A heavy chain loops around the branch of a maple tree by our pond. I knew as soon as I saw it that it was put there by some long-ago deer hunter. And then I forgot about it—until this month when my husband went hunting for the first time in his life. His keen interest in target shooting, also a relatively recent development, morphed into the desire to put meat on the table, even though he doesn’t eat much flesh at all. I’m the carnivore here.
I didn’t request that he tromp off into the woods to provide for me, but I appreciate his interest in doing so. So when he announced he was going hunting with an experienced friend, I thought, “Okay.” He did tromp off into the woods, thoroughly enjoying the fresh air and silence and absence of human concerns, my need for meat aside. I mean, I can just go to the local market to satisfy this longing, right? My next thought was, “What if he actually shoots a deer? Then, what?”
He did tromp off into the woods, thoroughly enjoying the fresh air and silence and absence of human concerns, my need for meat aside.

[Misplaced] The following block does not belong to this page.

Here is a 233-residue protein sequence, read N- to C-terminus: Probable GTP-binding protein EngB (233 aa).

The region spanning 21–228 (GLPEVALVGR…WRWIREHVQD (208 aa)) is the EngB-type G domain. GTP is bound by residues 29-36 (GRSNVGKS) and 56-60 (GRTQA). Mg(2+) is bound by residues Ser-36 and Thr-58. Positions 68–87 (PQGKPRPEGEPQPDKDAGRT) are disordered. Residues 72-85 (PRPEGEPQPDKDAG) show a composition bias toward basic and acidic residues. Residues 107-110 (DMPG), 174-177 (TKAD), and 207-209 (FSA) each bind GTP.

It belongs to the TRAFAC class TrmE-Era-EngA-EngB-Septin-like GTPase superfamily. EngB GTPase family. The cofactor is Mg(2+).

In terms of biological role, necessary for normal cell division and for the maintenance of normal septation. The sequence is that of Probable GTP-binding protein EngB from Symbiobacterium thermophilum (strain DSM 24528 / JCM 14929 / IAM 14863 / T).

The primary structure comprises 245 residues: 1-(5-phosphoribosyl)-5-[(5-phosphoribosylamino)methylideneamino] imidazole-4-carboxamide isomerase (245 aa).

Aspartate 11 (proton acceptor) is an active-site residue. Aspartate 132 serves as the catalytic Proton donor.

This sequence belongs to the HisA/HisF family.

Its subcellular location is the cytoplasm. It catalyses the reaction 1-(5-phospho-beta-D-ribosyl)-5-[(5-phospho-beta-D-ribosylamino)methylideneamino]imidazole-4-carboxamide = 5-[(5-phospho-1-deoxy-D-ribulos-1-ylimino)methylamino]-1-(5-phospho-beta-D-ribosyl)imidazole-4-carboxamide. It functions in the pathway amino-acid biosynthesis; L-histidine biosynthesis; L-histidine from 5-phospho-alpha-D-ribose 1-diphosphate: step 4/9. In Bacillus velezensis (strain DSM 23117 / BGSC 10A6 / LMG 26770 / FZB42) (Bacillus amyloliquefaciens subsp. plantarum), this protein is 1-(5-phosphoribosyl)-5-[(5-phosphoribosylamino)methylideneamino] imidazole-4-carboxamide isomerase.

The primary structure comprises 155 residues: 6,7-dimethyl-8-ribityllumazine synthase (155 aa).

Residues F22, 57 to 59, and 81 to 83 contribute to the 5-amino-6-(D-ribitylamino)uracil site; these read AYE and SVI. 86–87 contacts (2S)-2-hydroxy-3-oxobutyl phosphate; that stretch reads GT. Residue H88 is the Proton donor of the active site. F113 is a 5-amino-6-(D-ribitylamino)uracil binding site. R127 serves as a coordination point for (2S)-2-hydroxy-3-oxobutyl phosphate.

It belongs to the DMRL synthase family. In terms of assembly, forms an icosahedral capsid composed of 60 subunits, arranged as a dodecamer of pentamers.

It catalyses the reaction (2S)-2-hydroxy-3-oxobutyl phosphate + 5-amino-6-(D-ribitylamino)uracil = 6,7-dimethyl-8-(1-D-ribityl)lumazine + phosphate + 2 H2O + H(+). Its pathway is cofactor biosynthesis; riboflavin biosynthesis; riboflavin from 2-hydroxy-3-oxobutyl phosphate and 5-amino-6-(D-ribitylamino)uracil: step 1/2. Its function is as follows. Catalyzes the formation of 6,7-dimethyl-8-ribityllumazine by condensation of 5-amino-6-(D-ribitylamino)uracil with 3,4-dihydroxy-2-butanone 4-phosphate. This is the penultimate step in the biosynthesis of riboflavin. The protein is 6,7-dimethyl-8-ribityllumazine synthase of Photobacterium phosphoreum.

He hasn’t so far, but late Saturday afternoon his buddy did. Bob called me after dark, reporting their success along with the fact that they were bringing the dead animal here. I donned my boots and mittens, pulled a headlamp over my forehead, and walked out into the darkness across the crisp snow to the spot I’d seen so many winters ago—the chain on the tree. I took a flashlight with me to lead them into the woods by the road where their truck was parked.
It was a doe, just big enough to qualify for the permit my husband’s friend carried. While it was still lying on a bed of snow in the back of the truck, I petted its fur. I thanked it for whatever karma had brought it into my life and promised to honor its death with all due respect. It had already been gutted in the forest, the innards left for scavenger creatures to devour. At home, my husband cut a piece of wood and screwed metal pegs into it, onto which they skewered its hind ankles and hoisted it up. I watched as the two men skinned and butchered it, hanging from the chain in the tree.
The process didn’t take long. It was cold, and they acted quickly and reverently. The experienced friend coached us on how to pull down the hide, how to remove the meat. How to avoid contaminating the edible flesh with gunshot debris. I asked what he’d do with the carcass after it was butchered. “I’ll leave it in the woods for an animal to finish off.” In nature, nothing is wasted.
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